Grandma's Fingers

by Larry Strattner

I remember Grandma's fingers,

gnarled by arthritis.

Loving as they touched you.

Gentle while they prayed.


Her hands could still be strong,

justice ministered as you passed,

caught up in childish warfare,      

peace restored with a sudden snatch.

Your caught-short collar

made your Adam's apple jump,

your feet flew up,

those invaded got away,

lived to fight another day.


Grandma prayed, she moved her lips

in time with slowly moving beads,

her hands twined up, as carved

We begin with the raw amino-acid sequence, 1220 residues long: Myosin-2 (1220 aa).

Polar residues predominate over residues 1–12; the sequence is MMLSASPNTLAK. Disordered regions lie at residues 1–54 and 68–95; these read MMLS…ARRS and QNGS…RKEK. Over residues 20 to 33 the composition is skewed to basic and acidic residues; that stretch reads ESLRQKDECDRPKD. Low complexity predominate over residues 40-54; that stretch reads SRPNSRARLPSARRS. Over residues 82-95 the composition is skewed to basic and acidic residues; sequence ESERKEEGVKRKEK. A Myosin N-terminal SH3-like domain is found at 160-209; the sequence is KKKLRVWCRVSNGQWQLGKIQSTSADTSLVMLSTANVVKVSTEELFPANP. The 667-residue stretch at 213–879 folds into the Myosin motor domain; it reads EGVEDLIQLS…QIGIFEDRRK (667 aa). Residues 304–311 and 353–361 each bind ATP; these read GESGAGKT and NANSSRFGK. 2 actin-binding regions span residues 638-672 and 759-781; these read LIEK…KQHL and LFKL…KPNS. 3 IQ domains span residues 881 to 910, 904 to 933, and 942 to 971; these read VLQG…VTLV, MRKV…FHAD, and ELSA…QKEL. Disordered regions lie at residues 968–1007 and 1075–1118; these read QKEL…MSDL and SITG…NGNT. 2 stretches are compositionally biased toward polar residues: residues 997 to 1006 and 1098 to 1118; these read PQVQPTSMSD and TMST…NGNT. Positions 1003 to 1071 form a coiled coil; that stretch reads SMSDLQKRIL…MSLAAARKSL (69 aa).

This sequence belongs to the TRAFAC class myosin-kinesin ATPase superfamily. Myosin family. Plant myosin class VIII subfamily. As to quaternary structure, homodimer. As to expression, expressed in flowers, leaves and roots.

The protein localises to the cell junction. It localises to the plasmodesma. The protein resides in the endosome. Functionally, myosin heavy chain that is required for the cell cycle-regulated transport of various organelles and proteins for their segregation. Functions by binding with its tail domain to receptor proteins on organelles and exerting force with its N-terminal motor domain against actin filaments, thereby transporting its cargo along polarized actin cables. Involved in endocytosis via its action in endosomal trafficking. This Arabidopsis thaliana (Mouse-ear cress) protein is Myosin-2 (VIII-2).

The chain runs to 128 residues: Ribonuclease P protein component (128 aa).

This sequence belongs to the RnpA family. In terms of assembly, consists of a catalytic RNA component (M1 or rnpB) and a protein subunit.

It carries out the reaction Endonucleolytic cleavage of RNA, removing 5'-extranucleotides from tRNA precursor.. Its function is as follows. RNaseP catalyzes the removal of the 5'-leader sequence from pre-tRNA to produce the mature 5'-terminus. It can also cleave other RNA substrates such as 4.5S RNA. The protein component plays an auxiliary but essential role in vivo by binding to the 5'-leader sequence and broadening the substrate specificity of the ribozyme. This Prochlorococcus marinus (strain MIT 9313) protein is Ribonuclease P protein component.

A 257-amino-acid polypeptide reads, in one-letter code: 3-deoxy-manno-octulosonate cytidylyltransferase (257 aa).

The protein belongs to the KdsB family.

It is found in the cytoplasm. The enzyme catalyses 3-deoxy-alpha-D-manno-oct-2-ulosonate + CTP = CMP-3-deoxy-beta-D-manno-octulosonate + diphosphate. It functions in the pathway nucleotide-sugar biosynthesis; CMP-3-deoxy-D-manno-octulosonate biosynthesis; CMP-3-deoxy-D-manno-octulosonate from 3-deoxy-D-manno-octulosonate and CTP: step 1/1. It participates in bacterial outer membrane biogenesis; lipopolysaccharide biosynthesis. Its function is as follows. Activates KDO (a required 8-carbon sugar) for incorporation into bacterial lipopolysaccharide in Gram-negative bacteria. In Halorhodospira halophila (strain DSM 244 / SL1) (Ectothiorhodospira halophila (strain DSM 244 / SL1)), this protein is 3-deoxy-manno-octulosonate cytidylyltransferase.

from stone, each to fit the other.

To whom she prayed, a mystery.

Prayer was private to her,

many she proffered were answered,

instinctually we knew.

Even nuns revered her,

looked upon her as a saint,

drawn by humble holiness.

Grandma loved the nuns in kind,

gave them alms and sustenance,

lit their church with votive lights and gladness.

Glad she was, to live, serve and love,

glad with children swirling all around her.

Grandma saw her hundredth year.

She is gone now, tending to the saints no doubt,

else they are tending her.

I noticed on a recent night;

my fingers have begun to curve,

a little sideways twist.

I'd guess Grandma's fingers once began like this,

a subtle crookedness grew to be her hands

as I remember.

I hope if Grandma's genes

lead me to a life with hands twined up,

I get the rest of her as well, helping me be glad,

pray, and love, serve,

live to fight another day.